Aviation is seeing major advances in technology, both in the air and on the ground.  These changes are placing increasing demands on pilots and operators. Pilots are in short supply, and with the multi-crew pilot’s licence about to be introduced, suppliers of training devices are facing fresh challenges.  Canadian simulator manufacturer and training provider CAE believes its new CAE 5000 full-flight simulator answers some of these challenges.

"We believe we have brought to our customers the most innovative solution designed specifically to meet evolving training requirements brought about by
new regulations, new aircraft types and emerging markets," says group president, simulation products and military training and services, Marc Parent.

"The CAE 5000 Series meets market demands for lower acquisition costs, reduced lifecycle costs and faster delivery times,” he says.

The 5000 Series is specifically designed for narrowbody aircraft, training schools and the emerging MPL and very light jet training programmes.  It is likely that the 5000 will form the basis for the CAE-Embraer joint venture training initiative for the Phenom 100 VLJ and 300 light jet.

The new simulator comes in two models with list prices of C$8-11 million ($7-9.5 million): the 5200 is aimed at recurrent training and is upgradeable to the more expensive 5400 Level D device suitable for initial training. Cost-reducing features include electric motion and PC-based visual system with liquid-crystal-on-silicon projectors. "The device has a smaller footprint ─ where a training centre can fit six traditional simulators it can get nine 5000s," says Parent.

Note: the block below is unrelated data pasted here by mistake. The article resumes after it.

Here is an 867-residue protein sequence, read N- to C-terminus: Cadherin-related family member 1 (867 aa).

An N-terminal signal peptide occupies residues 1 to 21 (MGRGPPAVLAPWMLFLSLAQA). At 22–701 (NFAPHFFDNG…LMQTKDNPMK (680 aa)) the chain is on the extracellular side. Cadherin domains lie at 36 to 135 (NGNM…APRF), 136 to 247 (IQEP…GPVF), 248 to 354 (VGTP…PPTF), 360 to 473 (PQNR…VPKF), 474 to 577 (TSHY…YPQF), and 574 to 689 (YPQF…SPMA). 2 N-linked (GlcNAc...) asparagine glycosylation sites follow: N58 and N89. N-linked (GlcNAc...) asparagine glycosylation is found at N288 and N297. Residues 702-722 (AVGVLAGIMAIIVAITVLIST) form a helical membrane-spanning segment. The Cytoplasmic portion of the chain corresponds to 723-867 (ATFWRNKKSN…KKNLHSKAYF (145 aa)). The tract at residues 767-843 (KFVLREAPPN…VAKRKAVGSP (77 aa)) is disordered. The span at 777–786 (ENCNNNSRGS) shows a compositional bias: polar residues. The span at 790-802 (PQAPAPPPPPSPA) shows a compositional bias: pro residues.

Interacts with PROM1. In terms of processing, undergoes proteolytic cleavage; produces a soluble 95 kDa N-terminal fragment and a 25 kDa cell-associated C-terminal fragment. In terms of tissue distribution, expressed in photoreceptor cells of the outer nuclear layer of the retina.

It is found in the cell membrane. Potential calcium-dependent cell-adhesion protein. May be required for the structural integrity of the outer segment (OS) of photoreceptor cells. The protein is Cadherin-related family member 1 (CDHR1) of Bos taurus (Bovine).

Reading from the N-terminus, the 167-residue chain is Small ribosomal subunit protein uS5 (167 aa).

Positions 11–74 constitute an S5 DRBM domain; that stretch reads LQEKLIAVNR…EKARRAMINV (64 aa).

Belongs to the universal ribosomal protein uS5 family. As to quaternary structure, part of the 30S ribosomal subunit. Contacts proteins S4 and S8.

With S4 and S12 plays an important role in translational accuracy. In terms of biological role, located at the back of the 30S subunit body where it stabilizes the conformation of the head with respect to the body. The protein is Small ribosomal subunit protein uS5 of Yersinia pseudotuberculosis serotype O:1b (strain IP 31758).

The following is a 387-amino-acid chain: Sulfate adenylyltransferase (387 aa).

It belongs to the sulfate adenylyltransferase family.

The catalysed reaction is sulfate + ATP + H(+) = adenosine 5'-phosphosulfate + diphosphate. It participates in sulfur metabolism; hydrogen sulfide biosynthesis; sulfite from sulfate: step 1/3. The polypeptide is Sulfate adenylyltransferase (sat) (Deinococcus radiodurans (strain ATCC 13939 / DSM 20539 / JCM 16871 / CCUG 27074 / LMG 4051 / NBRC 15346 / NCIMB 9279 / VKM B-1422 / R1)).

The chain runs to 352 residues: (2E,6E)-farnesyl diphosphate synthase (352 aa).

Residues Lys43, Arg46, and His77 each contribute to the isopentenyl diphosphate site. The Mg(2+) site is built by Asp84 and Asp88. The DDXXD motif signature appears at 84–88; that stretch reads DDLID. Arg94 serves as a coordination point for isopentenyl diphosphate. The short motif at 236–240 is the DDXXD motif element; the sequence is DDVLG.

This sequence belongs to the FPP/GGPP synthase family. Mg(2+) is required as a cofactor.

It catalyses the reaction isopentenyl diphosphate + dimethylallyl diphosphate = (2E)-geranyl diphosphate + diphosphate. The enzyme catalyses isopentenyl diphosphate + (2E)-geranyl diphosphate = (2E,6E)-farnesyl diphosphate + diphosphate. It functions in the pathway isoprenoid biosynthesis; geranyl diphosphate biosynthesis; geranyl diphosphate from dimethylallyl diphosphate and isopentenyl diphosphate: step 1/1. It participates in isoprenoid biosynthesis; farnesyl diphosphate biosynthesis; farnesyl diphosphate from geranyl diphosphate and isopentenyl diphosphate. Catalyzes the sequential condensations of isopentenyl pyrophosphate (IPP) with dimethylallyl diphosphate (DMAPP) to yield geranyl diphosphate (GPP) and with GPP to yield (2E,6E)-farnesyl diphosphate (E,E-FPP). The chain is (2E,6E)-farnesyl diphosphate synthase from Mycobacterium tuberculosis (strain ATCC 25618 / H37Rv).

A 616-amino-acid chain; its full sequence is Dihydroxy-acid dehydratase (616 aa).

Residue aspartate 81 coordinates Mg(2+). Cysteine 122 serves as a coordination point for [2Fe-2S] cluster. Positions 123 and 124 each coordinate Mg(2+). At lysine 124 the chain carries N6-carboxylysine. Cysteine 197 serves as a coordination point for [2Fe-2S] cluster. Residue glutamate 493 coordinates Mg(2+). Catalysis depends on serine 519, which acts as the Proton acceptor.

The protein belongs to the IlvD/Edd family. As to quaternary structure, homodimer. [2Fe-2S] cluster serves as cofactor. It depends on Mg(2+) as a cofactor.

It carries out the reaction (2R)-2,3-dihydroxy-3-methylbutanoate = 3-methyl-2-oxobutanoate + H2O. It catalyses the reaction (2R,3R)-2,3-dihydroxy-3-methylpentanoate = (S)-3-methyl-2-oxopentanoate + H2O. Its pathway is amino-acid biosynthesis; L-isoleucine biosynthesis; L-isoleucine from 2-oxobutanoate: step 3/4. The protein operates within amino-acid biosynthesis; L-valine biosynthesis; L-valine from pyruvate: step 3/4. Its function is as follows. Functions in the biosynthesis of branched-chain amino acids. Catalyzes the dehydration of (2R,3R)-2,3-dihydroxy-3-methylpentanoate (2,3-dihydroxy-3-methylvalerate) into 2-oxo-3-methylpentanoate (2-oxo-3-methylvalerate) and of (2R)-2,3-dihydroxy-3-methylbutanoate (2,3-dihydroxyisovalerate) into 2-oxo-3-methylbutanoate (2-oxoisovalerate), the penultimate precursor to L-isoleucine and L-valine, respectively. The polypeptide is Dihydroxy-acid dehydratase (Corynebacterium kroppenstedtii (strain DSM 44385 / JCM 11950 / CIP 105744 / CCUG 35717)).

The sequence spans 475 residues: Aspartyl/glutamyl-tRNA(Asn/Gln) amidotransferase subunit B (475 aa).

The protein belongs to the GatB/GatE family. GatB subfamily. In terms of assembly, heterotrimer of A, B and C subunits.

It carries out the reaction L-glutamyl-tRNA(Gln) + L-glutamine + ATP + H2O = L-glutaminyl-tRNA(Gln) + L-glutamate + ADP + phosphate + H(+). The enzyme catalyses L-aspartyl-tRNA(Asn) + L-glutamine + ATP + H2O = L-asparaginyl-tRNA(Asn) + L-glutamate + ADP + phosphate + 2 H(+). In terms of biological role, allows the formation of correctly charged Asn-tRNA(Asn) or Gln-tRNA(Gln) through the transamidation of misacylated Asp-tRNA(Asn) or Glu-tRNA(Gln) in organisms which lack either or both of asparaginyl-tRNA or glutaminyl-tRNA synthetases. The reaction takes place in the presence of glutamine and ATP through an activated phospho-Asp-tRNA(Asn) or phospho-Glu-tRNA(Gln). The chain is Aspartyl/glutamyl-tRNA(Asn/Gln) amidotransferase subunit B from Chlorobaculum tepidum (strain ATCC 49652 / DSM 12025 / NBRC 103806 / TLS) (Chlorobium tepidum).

Although the simulator does not use aircraft parts, it uses the same software models as CAE's Level D simulators. With narrowbodies forecast to account for 60% of deliveries over the next 20 years, target customers include repeat buyers of simulators for high-volume aircraft and smaller airlines moving to in-house training.

Training schools exemplify the market, says Parent, because they want a standard simulator that is not "tail-specific". The company has also announced the 7000 ─  a "refresh" of its customised, tail-specific Level D simulator aimed at the widebody market.


Source: Flight Daily News